the all-seeingeyeKidney Stones

I submit to you that the world can be divided into two groups-those who have had kidney stones, and those who have not. All other divisions are trivial. A year or so ago I joined the first, far less fortunate group.

It was an ordinary Saturday. I worked for a while in the garage. Mid way through the morning I started to feel a bit, um, strange. Perhaps a bit of a lie-down would help. It didn't. What started as vague discomfort blossomed into pain. The feeling reminded me of an emergency appendectomy I had many years ago. Then, it got worse. The strange noises I was making and the flopping around around on the floor inspired my wife to suggest that perhaps I should consider a trip to the hospital.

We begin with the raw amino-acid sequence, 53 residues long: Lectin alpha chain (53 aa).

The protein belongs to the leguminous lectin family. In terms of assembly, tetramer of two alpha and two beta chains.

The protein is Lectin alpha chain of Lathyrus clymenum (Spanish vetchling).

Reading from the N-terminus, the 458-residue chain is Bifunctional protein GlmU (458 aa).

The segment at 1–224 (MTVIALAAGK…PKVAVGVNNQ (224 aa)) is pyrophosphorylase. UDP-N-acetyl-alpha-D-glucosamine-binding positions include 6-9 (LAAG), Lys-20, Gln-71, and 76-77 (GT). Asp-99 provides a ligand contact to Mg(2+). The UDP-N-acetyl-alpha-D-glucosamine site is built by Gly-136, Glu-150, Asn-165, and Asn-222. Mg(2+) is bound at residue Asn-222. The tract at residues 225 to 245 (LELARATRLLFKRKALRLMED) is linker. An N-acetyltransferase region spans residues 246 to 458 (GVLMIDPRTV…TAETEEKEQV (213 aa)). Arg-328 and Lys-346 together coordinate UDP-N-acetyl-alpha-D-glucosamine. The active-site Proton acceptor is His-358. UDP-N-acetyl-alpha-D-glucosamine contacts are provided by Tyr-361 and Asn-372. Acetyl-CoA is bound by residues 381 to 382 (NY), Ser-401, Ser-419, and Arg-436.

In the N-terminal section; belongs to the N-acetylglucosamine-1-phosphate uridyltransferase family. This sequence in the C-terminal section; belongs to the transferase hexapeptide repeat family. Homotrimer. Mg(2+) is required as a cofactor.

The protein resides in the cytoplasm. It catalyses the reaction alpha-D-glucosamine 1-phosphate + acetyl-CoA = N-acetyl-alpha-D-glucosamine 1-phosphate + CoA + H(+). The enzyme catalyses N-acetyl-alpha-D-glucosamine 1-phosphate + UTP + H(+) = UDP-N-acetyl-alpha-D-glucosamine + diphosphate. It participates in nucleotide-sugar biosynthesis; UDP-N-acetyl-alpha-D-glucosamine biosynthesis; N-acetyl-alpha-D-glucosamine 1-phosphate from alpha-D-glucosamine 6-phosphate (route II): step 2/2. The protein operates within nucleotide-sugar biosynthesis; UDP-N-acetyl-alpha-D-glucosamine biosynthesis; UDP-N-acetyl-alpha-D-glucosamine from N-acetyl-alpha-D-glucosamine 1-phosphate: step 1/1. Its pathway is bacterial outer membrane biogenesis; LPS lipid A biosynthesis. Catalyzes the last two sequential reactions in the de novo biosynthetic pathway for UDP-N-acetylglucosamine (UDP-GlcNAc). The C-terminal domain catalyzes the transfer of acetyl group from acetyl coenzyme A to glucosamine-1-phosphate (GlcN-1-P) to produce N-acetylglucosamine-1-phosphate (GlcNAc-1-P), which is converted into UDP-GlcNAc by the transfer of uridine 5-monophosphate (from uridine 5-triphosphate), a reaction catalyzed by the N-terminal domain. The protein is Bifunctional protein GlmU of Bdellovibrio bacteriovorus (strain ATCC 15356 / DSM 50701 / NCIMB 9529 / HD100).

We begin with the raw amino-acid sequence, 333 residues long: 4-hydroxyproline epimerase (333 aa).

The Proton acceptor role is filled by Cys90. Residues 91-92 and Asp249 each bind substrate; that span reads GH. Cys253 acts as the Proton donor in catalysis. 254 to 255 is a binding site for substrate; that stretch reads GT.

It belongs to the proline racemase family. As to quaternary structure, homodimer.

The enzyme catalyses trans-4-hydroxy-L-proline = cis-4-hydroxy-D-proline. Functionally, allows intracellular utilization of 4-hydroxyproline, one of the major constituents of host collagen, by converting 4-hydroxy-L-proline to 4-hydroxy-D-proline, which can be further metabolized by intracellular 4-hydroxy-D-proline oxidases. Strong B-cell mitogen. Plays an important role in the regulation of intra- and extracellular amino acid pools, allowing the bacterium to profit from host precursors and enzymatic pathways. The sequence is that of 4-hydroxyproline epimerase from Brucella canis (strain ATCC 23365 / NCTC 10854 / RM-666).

The pain let up a bit before we could get to our small local hospital. I got into the emergency room under my own power, and managed to fill out the paperwork. It felt like the major attack was over.

Wrong. The attack resumed while I was sitting in the exam room waiting to be seen. If anything, it was worse. The only semi-comfortable position I could find was on my knees, curled up in a ball, with my forehead touching the ceramic tile floor. I must been making a fair bit of noise, because the nurse came running. She found me on the floor, giggling from the pain. She looked at my chart, looked back at me, and said "Ah, kidney stones!"

I'm not sure what all they pumped into me. There was a diuretic, maybe a muscle relaxant, but the only thing I cared about was whatever major league narcotic painkiller was in the mix. Stoned? Yes ma'am, I'll have some more! The rest of my stay involved IV hydration, trips to the bathroom, x-rays, and more of the same.

By the end of the day I was back home, feeling wrung out, but mostly recovered. A few months later, I experienced the first twinges of a relapse, and promptly drank most of a gallon of water in the hopes of flushing the little bastard as quickly as possible. It worked. Ever since, I've been an avid consumer of liquids of all kinds.